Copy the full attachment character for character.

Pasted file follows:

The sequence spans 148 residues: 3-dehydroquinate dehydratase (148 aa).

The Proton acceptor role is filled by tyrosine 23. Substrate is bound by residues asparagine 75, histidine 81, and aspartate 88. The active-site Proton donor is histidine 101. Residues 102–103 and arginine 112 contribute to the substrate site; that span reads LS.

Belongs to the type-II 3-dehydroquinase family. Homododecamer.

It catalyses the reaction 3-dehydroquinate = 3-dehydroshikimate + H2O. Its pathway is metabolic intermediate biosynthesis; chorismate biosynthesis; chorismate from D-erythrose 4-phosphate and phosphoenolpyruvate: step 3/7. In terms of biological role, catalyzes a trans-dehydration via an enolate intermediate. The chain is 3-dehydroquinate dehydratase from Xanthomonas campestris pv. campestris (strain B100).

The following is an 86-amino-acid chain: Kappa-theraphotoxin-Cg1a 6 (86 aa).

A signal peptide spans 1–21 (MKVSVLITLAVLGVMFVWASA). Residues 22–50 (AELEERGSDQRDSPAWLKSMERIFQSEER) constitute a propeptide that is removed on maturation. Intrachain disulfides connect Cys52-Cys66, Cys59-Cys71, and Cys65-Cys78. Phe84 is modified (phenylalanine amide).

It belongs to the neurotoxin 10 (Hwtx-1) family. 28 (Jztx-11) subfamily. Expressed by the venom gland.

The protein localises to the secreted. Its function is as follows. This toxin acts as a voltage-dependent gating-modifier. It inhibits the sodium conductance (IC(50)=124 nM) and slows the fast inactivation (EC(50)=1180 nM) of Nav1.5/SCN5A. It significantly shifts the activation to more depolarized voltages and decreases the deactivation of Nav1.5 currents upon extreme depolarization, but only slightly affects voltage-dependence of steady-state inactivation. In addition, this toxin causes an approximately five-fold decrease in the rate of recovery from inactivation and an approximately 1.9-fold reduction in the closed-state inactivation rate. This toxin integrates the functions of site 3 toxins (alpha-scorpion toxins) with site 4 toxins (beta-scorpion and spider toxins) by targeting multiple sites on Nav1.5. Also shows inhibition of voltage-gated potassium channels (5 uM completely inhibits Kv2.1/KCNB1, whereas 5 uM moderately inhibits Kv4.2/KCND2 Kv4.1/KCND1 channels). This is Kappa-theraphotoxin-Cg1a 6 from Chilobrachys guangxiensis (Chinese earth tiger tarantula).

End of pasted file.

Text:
The sequence spans 148 residues: 3-dehydroquinate dehydratase (148 aa).

The Proton acceptor role is filled by tyrosine 23. Substrate is bound by residues asparagine 75, histidine 81, and aspartate 88. The active-site Proton donor is histidine 101. Residues 102–103 and arginine 112 contribute to the substrate site; that span reads LS.

Belongs to the type-II 3-dehydroquinase family. Homododecamer.

It catalyses the reaction 3-dehydroquinate = 3-dehydroshikimate + H2O. Its pathway is metabolic intermediate biosynthesis; chorismate biosynthesis; chorismate from D-erythrose 4-phosphate and phosphoenolpyruvate: step 3/7. In terms of biological role, catalyzes a trans-dehydration via an enolate intermediate. The chain is 3-dehydroquinate dehydratase from Xanthomonas campestris pv. campestris (strain B100).

The following is an 86-amino-acid chain: Kappa-theraphotoxin-Cg1a 6 (86 aa).

A signal peptide spans 1–21 (MKVSVLITLAVLGVMFVWASA). Residues 22–50 (AELEERGSDQRDSPAWLKSMERIFQSEER) constitute a propeptide that is removed on maturation. Intrachain disulfides connect Cys52-Cys66, Cys59-Cys71, and Cys65-Cys78. Phe84 is modified (phenylalanine amide).

It belongs to the neurotoxin 10 (Hwtx-1) family. 28 (Jztx-11) subfamily. Expressed by the venom gland.

The protein localises to the secreted. Its function is as follows. This toxin acts as a voltage-dependent gating-modifier. It inhibits the sodium conductance (IC(50)=124 nM) and slows the fast inactivation (EC(50)=1180 nM) of Nav1.5/SCN5A. It significantly shifts the activation to more depolarized voltages and decreases the deactivation of Nav1.5 currents upon extreme depolarization, but only slightly affects voltage-dependence of steady-state inactivation. In addition, this toxin causes an approximately five-fold decrease in the rate of recovery from inactivation and an approximately 1.9-fold reduction in the closed-state inactivation rate. This toxin integrates the functions of site 3 toxins (alpha-scorpion toxins) with site 4 toxins (beta-scorpion and spider toxins) by targeting multiple sites on Nav1.5. Also shows inhibition of voltage-gated potassium channels (5 uM completely inhibits Kv2.1/KCNB1, whereas 5 uM moderately inhibits Kv4.2/KCND2 Kv4.1/KCND1 channels). This is Kappa-theraphotoxin-Cg1a 6 from Chilobrachys guangxiensis (Chinese earth tiger tarantula).